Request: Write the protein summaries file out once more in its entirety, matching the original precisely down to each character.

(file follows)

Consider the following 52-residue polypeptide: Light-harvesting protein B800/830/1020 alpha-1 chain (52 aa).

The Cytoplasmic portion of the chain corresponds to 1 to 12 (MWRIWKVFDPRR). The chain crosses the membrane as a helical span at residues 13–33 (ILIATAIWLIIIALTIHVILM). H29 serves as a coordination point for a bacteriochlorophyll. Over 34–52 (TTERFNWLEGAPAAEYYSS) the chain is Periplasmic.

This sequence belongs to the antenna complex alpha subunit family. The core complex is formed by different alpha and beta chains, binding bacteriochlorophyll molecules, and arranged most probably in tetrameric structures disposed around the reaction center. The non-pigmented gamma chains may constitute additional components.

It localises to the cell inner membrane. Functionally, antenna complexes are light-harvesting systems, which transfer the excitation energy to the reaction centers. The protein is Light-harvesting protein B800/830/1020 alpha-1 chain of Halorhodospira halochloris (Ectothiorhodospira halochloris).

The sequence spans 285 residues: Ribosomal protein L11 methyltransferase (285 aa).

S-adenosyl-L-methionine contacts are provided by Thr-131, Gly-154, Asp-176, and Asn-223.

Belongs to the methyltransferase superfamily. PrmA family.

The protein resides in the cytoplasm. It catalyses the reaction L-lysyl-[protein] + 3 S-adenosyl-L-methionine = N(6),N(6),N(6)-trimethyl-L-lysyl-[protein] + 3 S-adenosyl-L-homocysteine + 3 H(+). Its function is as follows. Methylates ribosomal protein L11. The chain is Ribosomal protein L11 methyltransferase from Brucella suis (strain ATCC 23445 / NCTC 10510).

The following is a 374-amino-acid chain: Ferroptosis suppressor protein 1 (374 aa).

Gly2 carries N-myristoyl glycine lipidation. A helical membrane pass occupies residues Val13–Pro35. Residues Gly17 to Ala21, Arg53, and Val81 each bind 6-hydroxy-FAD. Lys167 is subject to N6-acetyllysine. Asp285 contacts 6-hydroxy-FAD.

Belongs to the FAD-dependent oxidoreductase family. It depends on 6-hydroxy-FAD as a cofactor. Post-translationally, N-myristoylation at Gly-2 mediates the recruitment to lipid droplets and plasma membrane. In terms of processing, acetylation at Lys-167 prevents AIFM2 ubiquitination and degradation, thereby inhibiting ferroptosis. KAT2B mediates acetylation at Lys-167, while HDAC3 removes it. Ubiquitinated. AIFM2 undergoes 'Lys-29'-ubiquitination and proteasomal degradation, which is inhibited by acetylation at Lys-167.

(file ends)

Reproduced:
Consider the following 52-residue polypeptide: Light-harvesting protein B800/830/1020 alpha-1 chain (52 aa).

The Cytoplasmic portion of the chain corresponds to 1 to 12 (MWRIWKVFDPRR). The chain crosses the membrane as a helical span at residues 13–33 (ILIATAIWLIIIALTIHVILM). H29 serves as a coordination point for a bacteriochlorophyll. Over 34–52 (TTERFNWLEGAPAAEYYSS) the chain is Periplasmic.

This sequence belongs to the antenna complex alpha subunit family. The core complex is formed by different alpha and beta chains, binding bacteriochlorophyll molecules, and arranged most probably in tetrameric structures disposed around the reaction center. The non-pigmented gamma chains may constitute additional components.

It localises to the cell inner membrane. Functionally, antenna complexes are light-harvesting systems, which transfer the excitation energy to the reaction centers. The protein is Light-harvesting protein B800/830/1020 alpha-1 chain of Halorhodospira halochloris (Ectothiorhodospira halochloris).

The sequence spans 285 residues: Ribosomal protein L11 methyltransferase (285 aa).

S-adenosyl-L-methionine contacts are provided by Thr-131, Gly-154, Asp-176, and Asn-223.

Belongs to the methyltransferase superfamily. PrmA family.

The protein resides in the cytoplasm. It catalyses the reaction L-lysyl-[protein] + 3 S-adenosyl-L-methionine = N(6),N(6),N(6)-trimethyl-L-lysyl-[protein] + 3 S-adenosyl-L-homocysteine + 3 H(+). Its function is as follows. Methylates ribosomal protein L11. The chain is Ribosomal protein L11 methyltransferase from Brucella suis (strain ATCC 23445 / NCTC 10510).

The following is a 374-amino-acid chain: Ferroptosis suppressor protein 1 (374 aa).

Gly2 carries N-myristoyl glycine lipidation. A helical membrane pass occupies residues Val13–Pro35. Residues Gly17 to Ala21, Arg53, and Val81 each bind 6-hydroxy-FAD. Lys167 is subject to N6-acetyllysine. Asp285 contacts 6-hydroxy-FAD.

Belongs to the FAD-dependent oxidoreductase family. It depends on 6-hydroxy-FAD as a cofactor. Post-translationally, N-myristoylation at Gly-2 mediates the recruitment to lipid droplets and plasma membrane. In terms of processing, acetylation at Lys-167 prevents AIFM2 ubiquitination and degradation, thereby inhibiting ferroptosis. KAT2B mediates acetylation at Lys-167, while HDAC3 removes it. Ubiquitinated. AIFM2 undergoes 'Lys-29'-ubiquitination and proteasomal degradation, which is inhibited by acetylation at Lys-167.